Kinetic Mosaic Art
Cover Photo: Dino Maccini
Kinetic Mosaics: The Art of Movement
“Just as one can compose colors, or forms, so one can compose motions.”
Looking for new ways to understand mosaics?
Have you yet explored the enthralling movement in kinetic mosaic artworks?
In visual art, the term kinetic art, derived from the Greek word “kinesis”, refers to works that incorporate an apparent movement. Thus, for instance, it may include mosaic art, defined by its unique aspect of integrating motion into its splendor and purpose. Unlike traditional mosaic art, kinetic mosaics are created by a combination of both, accurate details and natural flaws.
In this article you will discover what kinetic art is really about and how to understand this art movement!
Screw Kinetic Mosaics | Courtesy of Andrew Myers
The Art Story: Kinetic Art
Kinetic art is usually divided into two major sections:
- Virtual movement: Optical Illusion Movement.
- Real movement: Movement that occurs within the illusion or moves through either independent means or visual manipulation.
Most Kinetic artists prefer to fuse their work with the forces of nature, i.e. wind, solar power, gravity or magnetism to power their works.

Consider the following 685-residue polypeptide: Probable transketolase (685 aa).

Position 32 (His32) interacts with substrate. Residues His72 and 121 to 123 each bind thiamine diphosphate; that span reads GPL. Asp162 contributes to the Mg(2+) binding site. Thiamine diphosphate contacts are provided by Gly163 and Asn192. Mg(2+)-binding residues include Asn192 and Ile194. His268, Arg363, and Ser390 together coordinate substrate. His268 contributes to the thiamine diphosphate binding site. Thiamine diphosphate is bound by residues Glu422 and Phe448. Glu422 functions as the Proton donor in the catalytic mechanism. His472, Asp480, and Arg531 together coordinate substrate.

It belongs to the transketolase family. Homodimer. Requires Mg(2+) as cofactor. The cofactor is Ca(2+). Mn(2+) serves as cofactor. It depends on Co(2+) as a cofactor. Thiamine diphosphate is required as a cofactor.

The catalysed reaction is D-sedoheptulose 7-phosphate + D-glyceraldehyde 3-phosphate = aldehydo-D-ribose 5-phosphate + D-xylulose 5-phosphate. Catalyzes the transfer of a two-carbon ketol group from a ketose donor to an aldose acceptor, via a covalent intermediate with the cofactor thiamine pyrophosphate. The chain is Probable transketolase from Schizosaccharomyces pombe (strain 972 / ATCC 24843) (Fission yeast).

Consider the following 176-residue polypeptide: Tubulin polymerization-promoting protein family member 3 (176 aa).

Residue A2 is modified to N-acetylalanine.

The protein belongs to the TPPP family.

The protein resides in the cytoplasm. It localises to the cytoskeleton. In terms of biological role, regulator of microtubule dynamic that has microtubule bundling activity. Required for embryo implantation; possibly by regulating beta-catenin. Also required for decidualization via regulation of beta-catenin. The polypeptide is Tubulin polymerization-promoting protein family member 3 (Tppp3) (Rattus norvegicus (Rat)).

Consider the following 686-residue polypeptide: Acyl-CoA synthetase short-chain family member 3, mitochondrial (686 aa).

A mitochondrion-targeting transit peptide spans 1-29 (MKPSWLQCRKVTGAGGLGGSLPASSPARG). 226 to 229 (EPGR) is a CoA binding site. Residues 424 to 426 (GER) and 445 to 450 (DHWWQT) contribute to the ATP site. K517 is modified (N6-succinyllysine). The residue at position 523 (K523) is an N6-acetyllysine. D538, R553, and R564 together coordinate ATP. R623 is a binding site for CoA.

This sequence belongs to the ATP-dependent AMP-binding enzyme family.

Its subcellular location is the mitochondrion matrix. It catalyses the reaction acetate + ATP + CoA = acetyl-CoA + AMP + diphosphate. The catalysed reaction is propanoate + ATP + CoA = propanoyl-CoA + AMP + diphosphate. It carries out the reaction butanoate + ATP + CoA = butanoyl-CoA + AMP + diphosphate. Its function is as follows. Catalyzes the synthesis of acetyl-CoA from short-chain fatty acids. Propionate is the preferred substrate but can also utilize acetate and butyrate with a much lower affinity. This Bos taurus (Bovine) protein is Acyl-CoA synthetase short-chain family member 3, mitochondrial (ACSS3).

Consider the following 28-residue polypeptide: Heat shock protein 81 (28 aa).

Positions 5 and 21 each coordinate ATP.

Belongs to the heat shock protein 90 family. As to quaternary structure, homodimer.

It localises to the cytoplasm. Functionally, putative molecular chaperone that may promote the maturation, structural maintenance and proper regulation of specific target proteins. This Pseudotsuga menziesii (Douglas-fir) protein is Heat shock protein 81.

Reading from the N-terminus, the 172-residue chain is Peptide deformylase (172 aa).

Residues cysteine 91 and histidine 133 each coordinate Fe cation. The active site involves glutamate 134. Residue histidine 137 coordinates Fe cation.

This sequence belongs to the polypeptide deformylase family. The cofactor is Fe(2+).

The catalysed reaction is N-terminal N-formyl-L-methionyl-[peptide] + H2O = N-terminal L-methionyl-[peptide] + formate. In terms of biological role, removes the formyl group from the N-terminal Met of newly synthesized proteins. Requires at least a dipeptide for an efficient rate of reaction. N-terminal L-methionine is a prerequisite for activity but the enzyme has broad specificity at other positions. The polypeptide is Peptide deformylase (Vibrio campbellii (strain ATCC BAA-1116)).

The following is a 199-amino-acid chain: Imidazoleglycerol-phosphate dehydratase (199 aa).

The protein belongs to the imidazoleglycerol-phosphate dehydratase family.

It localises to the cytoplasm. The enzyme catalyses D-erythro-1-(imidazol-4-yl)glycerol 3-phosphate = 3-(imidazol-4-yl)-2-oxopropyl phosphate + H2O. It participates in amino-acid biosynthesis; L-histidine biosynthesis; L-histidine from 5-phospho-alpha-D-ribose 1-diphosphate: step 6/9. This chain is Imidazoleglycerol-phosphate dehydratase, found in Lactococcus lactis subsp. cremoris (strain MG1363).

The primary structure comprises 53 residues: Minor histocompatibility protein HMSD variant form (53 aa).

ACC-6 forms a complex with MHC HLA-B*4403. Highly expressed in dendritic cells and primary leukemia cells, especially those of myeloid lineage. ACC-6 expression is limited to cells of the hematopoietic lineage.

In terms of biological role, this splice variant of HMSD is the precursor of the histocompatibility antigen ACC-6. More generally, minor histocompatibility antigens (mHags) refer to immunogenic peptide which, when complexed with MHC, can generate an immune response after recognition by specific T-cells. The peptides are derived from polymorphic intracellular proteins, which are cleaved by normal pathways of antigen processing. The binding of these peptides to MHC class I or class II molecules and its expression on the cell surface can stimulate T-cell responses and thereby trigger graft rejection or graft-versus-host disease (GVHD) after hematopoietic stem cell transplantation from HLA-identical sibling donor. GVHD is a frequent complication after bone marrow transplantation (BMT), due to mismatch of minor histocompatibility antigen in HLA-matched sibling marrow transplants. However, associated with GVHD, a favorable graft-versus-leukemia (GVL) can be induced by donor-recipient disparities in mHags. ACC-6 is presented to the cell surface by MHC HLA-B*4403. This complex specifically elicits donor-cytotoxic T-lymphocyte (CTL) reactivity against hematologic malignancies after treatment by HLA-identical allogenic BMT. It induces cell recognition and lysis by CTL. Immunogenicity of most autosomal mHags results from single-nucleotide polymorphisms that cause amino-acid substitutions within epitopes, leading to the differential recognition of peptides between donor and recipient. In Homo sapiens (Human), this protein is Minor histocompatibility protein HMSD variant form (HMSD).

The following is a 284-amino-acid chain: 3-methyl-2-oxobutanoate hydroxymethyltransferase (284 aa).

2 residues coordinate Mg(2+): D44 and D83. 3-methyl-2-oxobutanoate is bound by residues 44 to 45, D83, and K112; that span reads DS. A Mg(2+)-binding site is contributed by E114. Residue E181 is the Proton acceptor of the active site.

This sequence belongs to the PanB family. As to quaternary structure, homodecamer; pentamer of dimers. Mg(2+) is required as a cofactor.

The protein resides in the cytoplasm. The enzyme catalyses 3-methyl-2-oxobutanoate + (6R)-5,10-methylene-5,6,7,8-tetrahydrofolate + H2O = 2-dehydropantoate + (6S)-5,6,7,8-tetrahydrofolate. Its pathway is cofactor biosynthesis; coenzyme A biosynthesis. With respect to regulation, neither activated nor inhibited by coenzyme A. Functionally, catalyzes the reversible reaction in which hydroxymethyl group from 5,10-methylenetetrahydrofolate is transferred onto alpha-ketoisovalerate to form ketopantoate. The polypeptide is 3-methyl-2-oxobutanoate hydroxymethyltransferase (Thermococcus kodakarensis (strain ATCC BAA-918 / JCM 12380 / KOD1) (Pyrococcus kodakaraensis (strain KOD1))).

In the early days of Kineticism, most artworks were influenced by geometric compositions. The interest in this art form and concept dates back to 1913 during the Dada and Constructivist movements. Although its history is unfathomable, it wasn’t established as a major artistic movement until the 1950s.
Kineticism has been around since the early 20th century but it didn’t become a modern art form until a few artists, including Naum Gabo and Laszlo Moholy-Nagy initiated the use of electric machinery in their 3D artworks.
Goldrush – Mosaic Crystal Bees | Courtesy of Ruth Minola Scheibler
Which mosaic technique is associated with Kineticism ?
The main idea of kineticism is revive the tradition of Constructivism, or Constructive art, the challenge is to make the constructive movement obvious to the eyes of the beholder. Therefore, using bright colors was swapped by dark tiles to create clear-cut shadows and motion. In order to create a kinetic mosaic artwork, defined shapes has to be created within a three-dimensional horizon.
Sand Ionic – Courtesy of Thomas Denker
Today, the Kinetic art movement seems less a pressing influence for artists than a resource for ideas.
Major collections of Kinetic art can be seen in some of the best art museums in the world, including:
• Fine Art Museums of San Francisco
• Jean Tinguely Museum, Basel
This mosaic installation is a very good example of a mosaic which creates a kinetic illusion. The mosaic illustrates a wave motion in a cohesive structure, creating the aforementioned illusion leaving us with the impression of the up-welling movement in the ocean.
Mosaic Courtesy: Mia Tavonatti
Aqua Forte, created by Mia Tavonatti for the 1st International Symposium for Contemporary Mosaics in Clauiano, Italy
What other art movements would you like to talk more about?
Share your thoughts with us in the comment box below!
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